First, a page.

Security lapses left US system vulnerable

Posted July 29th, 2019 by admin and filed in 杭州夜生活
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US officials say years of cybersecurity lapses have left its governmental personnel agency wide open to hacks that have exposed the private information about nearly every federal employee.

杭州桑拿

Democrats and Republicans on the House oversight and government reform committee were united on Tuesday in heaping scorn upon the leaders of the Office of Personnel Management, the agency whose data was breached last year in two massive cyberattacks only recently revealed.

“You failed utterly and totally,” said the committee’s chairman, Jason Chaffetz, a Utah Republican.

The criticism came from within, as well. Michael Esser, the agency’s assistant inspector general for audit, told the committee of a years-long inability by OPM to meet federal cybersecurity standards.

For a long time, he said, the people running the agency’s information technology had no expertise. These shortcomings made the agency especially vulnerable to cyberattack, he said.

In November, an inspector-general’s audit recommended that the agency shut down some of its networks because they were so vulnerable, Esser testified. The director, Katherine Archuleta, declined, saying it would interfere with the agency’s mission.

The hackers were already inside her networks, she later acknowledged.

“They recommended it was so bad that you shut it down and you didn’t,” Chaffetz said.

Archuleta, stumbling occasionally under withering questions from lawmakers, sought to defend her tenure and portray the agency’s problems as decades in the making. She appeared to cast blame on her recent predecessors, one of whom, John Berry, is the US ambassador to Australia.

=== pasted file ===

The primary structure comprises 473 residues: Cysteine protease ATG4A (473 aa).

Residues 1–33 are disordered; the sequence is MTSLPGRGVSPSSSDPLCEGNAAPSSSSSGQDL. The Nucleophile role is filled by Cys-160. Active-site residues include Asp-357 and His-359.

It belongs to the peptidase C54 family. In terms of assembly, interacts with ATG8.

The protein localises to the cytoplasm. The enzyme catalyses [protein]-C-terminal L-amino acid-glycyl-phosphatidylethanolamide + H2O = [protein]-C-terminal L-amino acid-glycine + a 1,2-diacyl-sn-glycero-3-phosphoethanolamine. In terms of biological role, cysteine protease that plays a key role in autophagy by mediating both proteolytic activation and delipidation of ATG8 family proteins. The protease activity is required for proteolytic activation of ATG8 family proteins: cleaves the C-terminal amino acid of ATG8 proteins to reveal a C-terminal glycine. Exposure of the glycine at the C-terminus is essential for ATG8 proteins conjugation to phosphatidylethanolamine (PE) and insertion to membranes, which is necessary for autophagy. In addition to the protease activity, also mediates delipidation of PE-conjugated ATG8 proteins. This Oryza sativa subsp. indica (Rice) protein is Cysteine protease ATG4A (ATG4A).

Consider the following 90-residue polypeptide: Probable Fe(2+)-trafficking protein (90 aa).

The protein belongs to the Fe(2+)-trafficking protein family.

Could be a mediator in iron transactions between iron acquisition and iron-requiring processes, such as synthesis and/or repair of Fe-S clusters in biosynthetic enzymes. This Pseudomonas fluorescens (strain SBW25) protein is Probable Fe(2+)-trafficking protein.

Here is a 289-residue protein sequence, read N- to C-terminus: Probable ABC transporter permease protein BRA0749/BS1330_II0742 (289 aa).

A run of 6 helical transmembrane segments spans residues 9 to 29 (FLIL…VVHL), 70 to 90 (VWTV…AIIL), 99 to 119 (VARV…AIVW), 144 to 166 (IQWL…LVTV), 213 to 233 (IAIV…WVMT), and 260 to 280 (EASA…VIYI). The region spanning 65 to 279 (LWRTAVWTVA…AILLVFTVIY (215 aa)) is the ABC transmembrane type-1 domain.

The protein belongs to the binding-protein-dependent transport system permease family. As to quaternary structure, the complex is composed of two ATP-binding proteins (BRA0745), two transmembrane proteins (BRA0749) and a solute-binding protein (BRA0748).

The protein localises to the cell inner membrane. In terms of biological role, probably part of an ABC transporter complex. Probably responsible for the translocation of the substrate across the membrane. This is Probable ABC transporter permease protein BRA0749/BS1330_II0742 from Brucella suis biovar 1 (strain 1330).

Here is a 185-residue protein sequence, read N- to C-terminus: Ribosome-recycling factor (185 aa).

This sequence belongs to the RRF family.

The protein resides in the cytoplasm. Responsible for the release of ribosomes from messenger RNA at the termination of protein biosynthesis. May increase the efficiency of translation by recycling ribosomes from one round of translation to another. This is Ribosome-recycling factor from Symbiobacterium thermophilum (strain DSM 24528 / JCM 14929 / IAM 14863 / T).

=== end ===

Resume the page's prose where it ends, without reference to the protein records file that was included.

Offered chances to apologise and resign, she declined to do either.

Chaffetz said the two breaches “may be the most devastating cyberattack in our nation’s history”, and said OPM’s security policy was akin to leaving its doors and windows unlocked and expecting nothing to be stolen.

“I am as distressed as you are about how long these systems have gone neglected,” Archuleta said, adding at another point, “The whole of government is responsible and it will take all of us to solve the issue.”

Archuleta and the other witnesses offered few new details about the breaches in the public hearing, deferring most questions about methods and damage to a later, classified session.

After that session, Rep. Elijah Cummings of Maryland, the committee’s ranking Democrat, demanded that the committee hear testimony from two OPM contractors, KeyPoint and USIS, that fell victim to hacks last year. Earlier, Cummings and other lawmakers questioned whether the OPM network was compromised first through hacking of the contractors, and OPM officials declined to answer.

During the open hearing, Donna Seymour, the agency’s chief information officer, confirmed that personnel information on 4.2 million current and former federal employees had been stolen, not just accessed.

The number of security clearance holders whose data has been taken is not yet known, she said. But the records go back to 1985 and include contractors as well as federal employees. Some government officials estimate the number could be up to 14 million.

And because their security clearance applications contain personal information about friends and family, those people’s data is vulnerable as well.

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